How can those so cute cause so much diarrhea? It’s campy.
Not campy as in “ha, ha,” but campy as in the nickname for Campylobacter jejuni, a bacteria that each year in the United States alone causes approximately 1.3 million diarrheal illnesses, according to the U.S. Centers for Disease Control and Prevention (CDC). That’s a load of poop.
Now the CDC is describing in its Morbidity and Mortality Weekly Report (MMWR) a Campylobacter jejuni outbreak that affected at least 118 persons in 18 states from January 5, 2016 to February 4, 2018. That’s over a hundred people who may have had 2 to 10 days of abdominal cramping and pain, nausea, vomiting, fever, and bloody diarrhea. Bloody diarrhea means real blood in the diarrhea and is not a person from the UK cursing the presence of diarrhea.
Oh, and whence did this diarrhea come? Of the 118 people reported to have Campylobacter jejuni infections, 101 (95%) had had contact with pet store puppies. Yes, puppies. Oh, puppies, don’t you look at me with those puppy dog eyes. Look at what you’ve done.
You, puppies, have apparently caused 26 hospitalizations (no deaths, though). You’ve also spread a strain of Campylobacter jejuni that is resistant to many commonly used antibiotics, including those in the macrolide and quinolone classes. These include azithromycin, ciprofloxacin, clindamycin, erythromycin, nalidixic acid, telithromycin, and tetracycline. Bad, bad puppies.
However, the puppies are ultimately not to blame for this outbreak. Nearly all (142 of 149 or 95%) of those puppies investigated puppies had received at least one course of antibiotics. And, of course, the puppies didn’t go to the vets and say, “I have a sore throat. Can you please give me some antibiotics? Oh and by the way, woof.”
No, the concern here is that people may have been misusing and over-treating the puppies with antibiotics. Over half (78 or 55%) of the 142 investigated puppies had received antibiotics just for prophylaxis. Prophylaxis is giving the puppies antibiotics only to prevent infections not to really treat anything. Ugh.
Over a third (54 or 38%) had been given antibiotics for prophylaxis and treatment for a condition. Only 2 or 1% had received for just treatment. Moreover, a number of the puppies had received broad-spectrum antibiotics or those that can kill a wide variety of bacteria such as tetracyclines, quinolones, aminoglycosides, and chloramphenicol. Double ugh.
Unless really necessary, you typically want to avoid using broad spectrum antibiotics, because this can be like using a nuclear warhead when something less drastic can suffice. Broad spectrum antibiotics can clear out both good and bad bacteria, allowing bacterial strains that survive and are more resistant to antibiotics free room to reproduce and take over.
The MMWR report refers to company A, a national pet store chain based in Ohio, as a source of the Campylobacter jejuni outbreak. Company A is probably not the real name of the company as it would be an odd name for a national pet store chain. Thus, the MMWR report authors (lead by Martha P. Montgomery, MD from the Ohio Department of Health and the Epidemic Intelligence Service at CDC) are concealing the true identity of the company. However, as I wrote previously for Forbes, a CDC report had named Petland as a source of a multi-state Campylobacter jejuni outbreak so assume whatever you’d like from the information in this CDC report.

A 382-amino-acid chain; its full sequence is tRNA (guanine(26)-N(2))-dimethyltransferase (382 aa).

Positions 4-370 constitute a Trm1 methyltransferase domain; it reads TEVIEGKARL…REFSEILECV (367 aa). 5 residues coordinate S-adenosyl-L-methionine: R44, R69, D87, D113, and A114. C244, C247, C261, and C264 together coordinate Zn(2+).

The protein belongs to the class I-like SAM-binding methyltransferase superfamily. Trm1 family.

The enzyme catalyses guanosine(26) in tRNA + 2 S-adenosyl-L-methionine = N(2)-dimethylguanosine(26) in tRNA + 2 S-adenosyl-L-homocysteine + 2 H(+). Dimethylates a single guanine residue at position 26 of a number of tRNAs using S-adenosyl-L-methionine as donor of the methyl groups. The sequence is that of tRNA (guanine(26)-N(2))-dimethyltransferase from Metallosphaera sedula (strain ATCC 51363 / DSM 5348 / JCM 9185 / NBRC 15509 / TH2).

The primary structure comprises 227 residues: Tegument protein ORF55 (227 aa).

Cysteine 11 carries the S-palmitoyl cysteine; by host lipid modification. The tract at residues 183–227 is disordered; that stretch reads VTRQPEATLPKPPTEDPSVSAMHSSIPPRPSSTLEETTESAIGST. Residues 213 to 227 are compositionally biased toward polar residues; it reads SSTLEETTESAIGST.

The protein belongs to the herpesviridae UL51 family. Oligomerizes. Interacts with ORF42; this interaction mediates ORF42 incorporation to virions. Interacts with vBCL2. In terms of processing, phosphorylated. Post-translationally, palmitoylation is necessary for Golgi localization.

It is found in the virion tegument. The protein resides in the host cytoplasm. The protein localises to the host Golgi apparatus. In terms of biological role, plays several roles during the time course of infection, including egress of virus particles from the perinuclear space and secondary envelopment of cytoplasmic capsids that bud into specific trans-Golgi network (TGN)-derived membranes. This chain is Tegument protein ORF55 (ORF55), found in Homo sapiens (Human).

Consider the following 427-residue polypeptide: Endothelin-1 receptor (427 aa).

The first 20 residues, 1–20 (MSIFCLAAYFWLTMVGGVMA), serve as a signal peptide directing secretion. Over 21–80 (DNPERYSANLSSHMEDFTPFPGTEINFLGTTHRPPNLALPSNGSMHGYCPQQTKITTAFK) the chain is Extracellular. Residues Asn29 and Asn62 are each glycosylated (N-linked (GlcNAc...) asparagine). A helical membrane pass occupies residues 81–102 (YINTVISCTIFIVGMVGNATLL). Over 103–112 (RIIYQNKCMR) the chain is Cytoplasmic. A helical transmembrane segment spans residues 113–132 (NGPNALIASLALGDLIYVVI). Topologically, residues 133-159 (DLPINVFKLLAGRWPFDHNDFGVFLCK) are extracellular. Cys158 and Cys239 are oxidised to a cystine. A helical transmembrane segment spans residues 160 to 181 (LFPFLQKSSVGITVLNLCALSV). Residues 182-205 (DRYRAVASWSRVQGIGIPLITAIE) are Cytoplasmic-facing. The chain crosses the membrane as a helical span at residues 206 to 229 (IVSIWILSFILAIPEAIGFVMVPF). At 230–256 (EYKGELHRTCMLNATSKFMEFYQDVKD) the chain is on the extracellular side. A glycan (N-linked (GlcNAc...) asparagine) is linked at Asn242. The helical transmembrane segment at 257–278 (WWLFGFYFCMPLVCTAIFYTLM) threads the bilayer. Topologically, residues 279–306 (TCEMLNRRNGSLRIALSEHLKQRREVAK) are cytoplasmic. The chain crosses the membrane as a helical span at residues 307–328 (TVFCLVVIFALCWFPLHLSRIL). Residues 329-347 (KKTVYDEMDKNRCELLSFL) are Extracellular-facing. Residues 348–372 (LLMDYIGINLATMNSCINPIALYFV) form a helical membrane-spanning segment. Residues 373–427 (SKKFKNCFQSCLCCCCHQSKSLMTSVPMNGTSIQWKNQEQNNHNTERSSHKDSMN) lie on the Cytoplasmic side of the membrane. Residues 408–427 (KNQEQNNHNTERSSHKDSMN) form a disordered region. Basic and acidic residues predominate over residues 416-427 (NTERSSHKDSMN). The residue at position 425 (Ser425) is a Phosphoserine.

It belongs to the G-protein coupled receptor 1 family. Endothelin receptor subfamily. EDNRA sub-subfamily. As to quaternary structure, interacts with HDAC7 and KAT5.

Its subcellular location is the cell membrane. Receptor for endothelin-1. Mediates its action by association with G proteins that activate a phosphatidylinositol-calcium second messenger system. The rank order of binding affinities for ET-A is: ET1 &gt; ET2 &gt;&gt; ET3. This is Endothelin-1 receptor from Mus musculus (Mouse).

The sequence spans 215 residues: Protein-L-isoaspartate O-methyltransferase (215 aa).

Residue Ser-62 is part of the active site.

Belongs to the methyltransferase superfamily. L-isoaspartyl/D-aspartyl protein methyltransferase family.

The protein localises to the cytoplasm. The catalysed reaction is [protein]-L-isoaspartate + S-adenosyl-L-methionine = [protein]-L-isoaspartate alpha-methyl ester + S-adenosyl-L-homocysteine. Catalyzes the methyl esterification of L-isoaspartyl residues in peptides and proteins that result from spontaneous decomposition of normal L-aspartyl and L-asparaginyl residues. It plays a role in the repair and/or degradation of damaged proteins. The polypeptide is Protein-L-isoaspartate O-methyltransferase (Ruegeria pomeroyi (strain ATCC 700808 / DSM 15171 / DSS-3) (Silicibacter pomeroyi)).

This outbreak shows the urgent need to take a closer look at pet antibiotic prescribing, as this British Veterinary Association video urges:
The spread of antibiotic resistance among bacteria is a major and growing problem. We are running out of antibiotics to treat infections. Remember the days when simple skin infections and urinary tract infections were highly likely to kill you? Probably not, thanks to antibiotics. But treating antibiotics like candy and not having enough new antibiotics being developed has left us teetering at the edge of true disaster.
Concerns about this disaster have led to programs to try to limit the antibiotics prescribed by human doctors. But human doctors are not the only culprits. As the MMWR report shows, antibiotic misuse and overuse are occurring among veterinarians and others that can give companion animals antibiotics. Antibiotics should not be routinely given as prophylaxis (i.e., to prevent infections) to anyone with 2 legs, 4 legs, or more legs. This is an important oversight because what puppy gets, you can get too.
Getting an antibiotic-resistant Campylobacter jejuni infection can be, dare we say it, “ruff.” While the the vast majority of healthy people recover fully without needing antibiotics, you can in rare situations develop arthritis or Guillain Barre Syndrome, a condition that may result in paralysis. Those with weaker immune systems such as infants or those 65 years and older, pregnant, or with a chronic disease can be at higher risk for complications from a Campylobacter infection.
But since you shouldn’t be treating routine Campylobacter jejuni infections with antibiotics, the bigger worry is that antibiotic misuse and overuse among pets may be leading to even more dangerous antibiotic-resistant bacteria, the kind that can cause more harm or even kill you.